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Theater, Film, and Television


stock characters, handkerchiefs, puppeteers, good humor, tennis balls

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Puppets, objects used as characters in theatrical performances. Audiences perceive life and spirit from their movement, their shape, and other aspects of their performance. Gifted puppeteers (puppet operators) can bring to life even apparently ordinary objects such as bricks, handkerchiefs, spoons, or tennis balls. There are many kinds of puppet performances. Some puppetry is technically very simple, while some is remarkably complicated. Technical complexity is only one element of a performance, however; other components of puppet performances include character, theme, plot, movement, and design.

Puppetry has been popular for thousands of years. In some regions it developed as a traditional and highly stylized form of entertainment for a wealthy or aristocratic audience. In other areas it was a form of folk theater presented to people of all classes. Traditional and folk performances typically involve stock characters, standard bits of stage business, lively plots and raucous, good humor. The traditional or folk puppeteers themselves are often anonymous, obscured by the theatrical traditions of which they are only a part. In the past, such performers were often known for where they performed—which village, street corner, or marketplace—rather than by name.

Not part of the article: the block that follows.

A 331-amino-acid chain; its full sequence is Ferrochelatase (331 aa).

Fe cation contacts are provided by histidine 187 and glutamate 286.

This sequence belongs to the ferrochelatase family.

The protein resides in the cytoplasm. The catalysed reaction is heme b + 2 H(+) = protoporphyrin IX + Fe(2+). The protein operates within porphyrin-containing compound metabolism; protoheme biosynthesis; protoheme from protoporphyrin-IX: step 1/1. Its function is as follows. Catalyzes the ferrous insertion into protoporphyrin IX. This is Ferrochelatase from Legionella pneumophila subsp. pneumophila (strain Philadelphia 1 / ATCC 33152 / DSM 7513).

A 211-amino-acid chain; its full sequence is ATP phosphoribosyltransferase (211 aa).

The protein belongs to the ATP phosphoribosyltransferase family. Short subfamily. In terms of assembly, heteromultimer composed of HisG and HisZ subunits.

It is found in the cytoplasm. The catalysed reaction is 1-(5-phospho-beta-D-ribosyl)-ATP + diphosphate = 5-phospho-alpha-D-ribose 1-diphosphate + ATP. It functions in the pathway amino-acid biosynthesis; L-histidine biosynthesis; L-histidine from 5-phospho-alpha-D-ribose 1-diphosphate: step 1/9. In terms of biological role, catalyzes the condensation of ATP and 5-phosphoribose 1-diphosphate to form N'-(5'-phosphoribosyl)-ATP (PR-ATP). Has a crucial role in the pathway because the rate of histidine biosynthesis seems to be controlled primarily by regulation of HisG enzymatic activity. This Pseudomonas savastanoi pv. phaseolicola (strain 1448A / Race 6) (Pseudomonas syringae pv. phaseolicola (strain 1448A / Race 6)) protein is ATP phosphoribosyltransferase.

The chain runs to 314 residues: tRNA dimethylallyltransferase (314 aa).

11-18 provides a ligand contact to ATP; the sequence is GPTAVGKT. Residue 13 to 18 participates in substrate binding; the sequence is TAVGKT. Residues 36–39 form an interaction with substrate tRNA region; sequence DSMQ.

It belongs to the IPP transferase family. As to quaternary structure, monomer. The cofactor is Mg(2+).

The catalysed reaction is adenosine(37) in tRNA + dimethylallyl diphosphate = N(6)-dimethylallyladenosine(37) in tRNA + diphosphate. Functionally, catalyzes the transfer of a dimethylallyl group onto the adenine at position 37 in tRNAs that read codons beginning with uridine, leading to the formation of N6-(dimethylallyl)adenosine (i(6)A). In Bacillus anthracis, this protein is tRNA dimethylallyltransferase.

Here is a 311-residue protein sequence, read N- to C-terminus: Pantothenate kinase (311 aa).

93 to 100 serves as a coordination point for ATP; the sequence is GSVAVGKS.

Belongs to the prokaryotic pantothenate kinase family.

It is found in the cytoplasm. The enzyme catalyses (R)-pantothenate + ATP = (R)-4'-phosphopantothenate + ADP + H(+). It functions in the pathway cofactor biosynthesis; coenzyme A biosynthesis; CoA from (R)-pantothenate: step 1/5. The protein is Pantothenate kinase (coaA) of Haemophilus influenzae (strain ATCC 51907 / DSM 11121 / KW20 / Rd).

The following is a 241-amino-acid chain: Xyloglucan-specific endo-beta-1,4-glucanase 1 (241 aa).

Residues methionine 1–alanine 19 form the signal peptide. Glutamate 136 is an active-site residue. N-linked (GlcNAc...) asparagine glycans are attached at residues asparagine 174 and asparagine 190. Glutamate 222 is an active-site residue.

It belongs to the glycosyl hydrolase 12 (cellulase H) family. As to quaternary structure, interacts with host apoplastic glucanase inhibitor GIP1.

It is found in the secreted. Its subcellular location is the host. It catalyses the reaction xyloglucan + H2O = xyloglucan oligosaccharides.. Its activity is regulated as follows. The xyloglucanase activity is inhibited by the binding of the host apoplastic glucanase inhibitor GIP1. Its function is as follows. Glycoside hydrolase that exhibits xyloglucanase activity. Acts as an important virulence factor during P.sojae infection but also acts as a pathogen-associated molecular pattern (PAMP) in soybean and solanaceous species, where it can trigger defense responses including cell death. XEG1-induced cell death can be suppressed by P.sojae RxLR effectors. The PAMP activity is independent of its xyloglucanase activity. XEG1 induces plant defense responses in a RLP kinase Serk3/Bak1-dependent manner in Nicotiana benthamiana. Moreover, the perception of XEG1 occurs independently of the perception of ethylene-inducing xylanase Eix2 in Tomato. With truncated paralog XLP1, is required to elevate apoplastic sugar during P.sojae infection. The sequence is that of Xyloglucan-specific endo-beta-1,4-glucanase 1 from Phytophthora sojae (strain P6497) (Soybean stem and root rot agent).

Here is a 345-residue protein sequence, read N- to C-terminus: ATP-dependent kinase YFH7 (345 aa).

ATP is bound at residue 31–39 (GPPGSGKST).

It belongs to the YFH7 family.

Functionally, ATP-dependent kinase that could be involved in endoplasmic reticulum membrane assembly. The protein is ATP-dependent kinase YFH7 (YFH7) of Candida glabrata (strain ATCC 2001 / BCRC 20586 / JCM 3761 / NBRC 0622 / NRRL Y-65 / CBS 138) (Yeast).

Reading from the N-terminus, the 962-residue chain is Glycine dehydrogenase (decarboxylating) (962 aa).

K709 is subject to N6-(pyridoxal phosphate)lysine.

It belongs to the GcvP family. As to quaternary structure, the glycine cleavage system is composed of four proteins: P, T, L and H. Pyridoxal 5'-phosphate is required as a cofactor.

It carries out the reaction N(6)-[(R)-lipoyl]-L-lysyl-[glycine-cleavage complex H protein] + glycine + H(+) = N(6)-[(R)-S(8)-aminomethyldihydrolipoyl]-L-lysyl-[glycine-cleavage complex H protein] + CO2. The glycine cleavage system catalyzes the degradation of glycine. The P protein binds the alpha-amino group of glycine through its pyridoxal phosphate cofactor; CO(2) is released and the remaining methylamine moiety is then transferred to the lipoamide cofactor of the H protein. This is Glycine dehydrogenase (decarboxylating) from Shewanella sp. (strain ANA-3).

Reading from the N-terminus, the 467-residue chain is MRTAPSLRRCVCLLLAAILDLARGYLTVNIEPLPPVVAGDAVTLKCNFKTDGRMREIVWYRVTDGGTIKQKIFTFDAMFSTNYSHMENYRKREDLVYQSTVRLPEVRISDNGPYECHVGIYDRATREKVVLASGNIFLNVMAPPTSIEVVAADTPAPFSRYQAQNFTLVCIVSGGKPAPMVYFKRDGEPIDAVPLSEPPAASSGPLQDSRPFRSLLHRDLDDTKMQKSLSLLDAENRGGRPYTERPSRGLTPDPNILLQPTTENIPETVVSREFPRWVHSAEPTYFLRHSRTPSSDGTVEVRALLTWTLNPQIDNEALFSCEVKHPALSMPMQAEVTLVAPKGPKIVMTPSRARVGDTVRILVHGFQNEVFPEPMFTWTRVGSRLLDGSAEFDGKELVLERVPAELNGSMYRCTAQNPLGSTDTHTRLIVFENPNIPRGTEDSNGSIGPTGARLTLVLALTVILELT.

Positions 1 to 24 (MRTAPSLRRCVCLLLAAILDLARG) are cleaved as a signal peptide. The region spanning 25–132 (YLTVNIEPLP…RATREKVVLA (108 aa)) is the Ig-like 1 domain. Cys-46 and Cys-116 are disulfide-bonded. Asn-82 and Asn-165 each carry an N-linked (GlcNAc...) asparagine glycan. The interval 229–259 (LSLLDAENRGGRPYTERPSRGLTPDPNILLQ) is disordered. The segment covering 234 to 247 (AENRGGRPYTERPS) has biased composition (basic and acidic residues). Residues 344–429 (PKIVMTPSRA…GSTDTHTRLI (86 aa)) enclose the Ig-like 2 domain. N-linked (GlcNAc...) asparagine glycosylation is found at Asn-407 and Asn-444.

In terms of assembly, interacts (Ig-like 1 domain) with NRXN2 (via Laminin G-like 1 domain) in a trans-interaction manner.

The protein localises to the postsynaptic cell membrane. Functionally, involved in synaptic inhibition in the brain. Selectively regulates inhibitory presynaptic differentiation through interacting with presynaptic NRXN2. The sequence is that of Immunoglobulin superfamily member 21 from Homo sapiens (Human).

The puppets themselves are often superb examples of artistic craft, whether they are delicately fashioned to suit the tastes of the rich and powerful or boldly created for the rigors of popular performances. They include the exquisitely frail and intricately articulated shadow figures of China; the regal and subtle rod puppets of Japan's bunraku theater; the elemental crudeness of Turkey's Karagoz shadow puppets; the lovable, internationally known Muppets created by American puppeteer Jim Henson; and the vigor and grotesque humor of Punch and Judy and their many variations in Europe, Australia, and the Americas. Along with puppeteers, theaters, and techniques of performance, the puppets themselves are significant elements of the long puppeteering tradition.


Malkin, Michael R., B.A., M.A., Ph.D.

Professor of Theatre, California Polythechnic tate University. Author of "The World of Puppetry" and other books.

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